The joint forces of the Japanese and Rolisican military aren’t nearly enough to stop the larval form of Mothra from swimming from Infant Island into Tokyo where it proceeds to headbutt the hell out of everything before wrapping itself into a cocoon up against the confines of Tokyo Tower. In the meantime, Nelson takes this opportunity in between the chaos to smuggle the shojibin out of Tokyo and to New Kirk City, a strange fake-New York where everything looks like a set that’s part American city and part European village. It’s here that the reporters and police finally confront Nelson, leading to a shootout where Nelson is killed and the heroes finally get the shojibin back. Just in time, too, as in Japan the cocoon bursts open and suddenly the fully mature adult Mothra takes off, leaving devastation in its wake as it rushes for the shojibin with renewed purpose.
It’s here that the movie hits its weirdest point, as the Rolisicans decide to pray in front of a clearly Christian church for sanctuary from the wrath of Mothra, even as the shojibin send out calming thoughts in order to keep it from destroying New Kirk City when it arrives. Their prayers include a pan up the church itself, until it lights upon a cross with a halo from the sun behind it, which matches a hieroglyphic that the reporters found all the way back on Infant Island at the start of the film, a sort of symbol for Mothra’s protecting godhood. Nobody ever stops to consider the implications, as they rush to get the shojibin to the air field where Mothra is going to land, but essentially the movie collaborates Mothra with some sort of greater mythological deity, a sense that Mothra is an eternal myth and its wrath or protection has echos even in Christian myth.
And that might seem rather trivial, but it’s a decided move away from the prehistoric creatures mutated by the hubris of nuclear technology and into the realm of full on adventure-fantasy. Mothra isn’t a metaphor for our own foibles as a people, but a creature from forgotten history, a spiritual mythic legacy that comes back into our modern lives to readjust our perceptions of what is or isn’t possible. The horror of Mothra (if you can claim the movie has horror elements, because it really doesn’t) isn’t that we create our own destruction, but that we bring destruction upon ourselves by forgetting our heritage and not respecting the cultural foundations of others. It’s more socially conscious, and decidedly apolitical, and there’s little surprise that it breezes into the genre and takes a firm hold as the movies begin to step more and more into the realm of the fantastical as kaiju enters the 60s.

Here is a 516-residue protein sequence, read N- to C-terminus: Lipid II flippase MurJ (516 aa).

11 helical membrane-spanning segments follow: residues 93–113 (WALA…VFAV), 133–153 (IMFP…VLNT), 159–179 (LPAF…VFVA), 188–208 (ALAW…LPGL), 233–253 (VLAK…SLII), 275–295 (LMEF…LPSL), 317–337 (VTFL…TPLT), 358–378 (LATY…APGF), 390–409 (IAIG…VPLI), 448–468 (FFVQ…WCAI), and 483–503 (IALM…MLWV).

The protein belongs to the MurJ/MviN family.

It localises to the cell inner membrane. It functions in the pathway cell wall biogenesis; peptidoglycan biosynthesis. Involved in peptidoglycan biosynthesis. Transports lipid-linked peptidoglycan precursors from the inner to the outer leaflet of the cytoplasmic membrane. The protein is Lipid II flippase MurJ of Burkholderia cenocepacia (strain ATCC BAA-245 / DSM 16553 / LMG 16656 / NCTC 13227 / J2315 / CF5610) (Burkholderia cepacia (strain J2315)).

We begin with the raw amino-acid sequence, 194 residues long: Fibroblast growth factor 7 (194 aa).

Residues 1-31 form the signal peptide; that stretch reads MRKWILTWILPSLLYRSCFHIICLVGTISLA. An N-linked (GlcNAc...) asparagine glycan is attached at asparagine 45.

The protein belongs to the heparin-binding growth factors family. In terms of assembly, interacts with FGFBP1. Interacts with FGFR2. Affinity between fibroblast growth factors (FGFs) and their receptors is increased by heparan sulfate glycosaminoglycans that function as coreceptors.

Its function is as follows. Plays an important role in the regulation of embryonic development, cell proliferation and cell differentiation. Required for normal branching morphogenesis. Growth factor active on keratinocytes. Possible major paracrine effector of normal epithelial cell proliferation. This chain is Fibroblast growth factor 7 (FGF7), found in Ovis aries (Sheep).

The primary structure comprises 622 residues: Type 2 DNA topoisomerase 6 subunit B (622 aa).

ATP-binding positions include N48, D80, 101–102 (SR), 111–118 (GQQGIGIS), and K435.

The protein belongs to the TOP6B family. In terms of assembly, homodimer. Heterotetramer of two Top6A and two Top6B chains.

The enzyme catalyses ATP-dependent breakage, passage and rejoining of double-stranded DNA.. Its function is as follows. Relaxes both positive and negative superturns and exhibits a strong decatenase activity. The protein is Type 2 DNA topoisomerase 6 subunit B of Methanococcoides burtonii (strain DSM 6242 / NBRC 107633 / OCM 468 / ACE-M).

Zilla’s American Counterpoint
The American version of Mothra manages to cut ten minutes out of the Japanese release, removing a lot of the more overt implications that Rolisica is the United States and managing to remove the entirety of the religious connotations towards the end. Which really just leaves it as another monster movie, which is honestly the weakest part of Mothra as a whole.
I decided to save my general impression of Mothra until now because it’s even more apparent in the US cut, but Mothra is a movie that lays better groundwork than it does work on its own. It’s interesting in themes, but ultimately the story is just a weird rehash of King Kong with the monster mostly removed from the movie. Mothra doesn’t even emerge from its cocoon into the colorful monster everyone knows until the movie is nearly over, and most of the time it’s just flying somewhere. There’s no personality, a general dearth of cool ‘moth destroys stuff’ effects, and just an air of disinterest. It ends up feeling monster-wise like a cut rate retread of Rodan, which did flying monsters infinitely better than Mothra bothers to do.
Not that the movie is terrible. It’s not as immediately interesting as many of the films that surround it, but Mothra is a cool monster design and the themes that it brings to the genre feel fresh after so many of the serious first-wave kaiju films with their heads firmly stuck in 50s moralizing alarmist tales of science gone awry. It’s great to have some fun and fantasy put on the screen, but it just doesn’t feel like enough. A step in the right direction, but really what the world needs is something ridiculous. Something monumental. Something … like King Kong vs Godzilla.
length: 80 meters
mass: 15,000 metric tons
origin: guardian of Infant Island, hatched from egg
- unstoppable by conventional weapons
- silk spray
- telepathic link with the Shobijin
wingspan: 250 meters
mass: 15,000 metric tons
origin: metamorphosis of larval Mothra, emerged from cocoon under Tokyo Tower
- super speed
- destructive gusts from wings
- telepathic link with Shobijin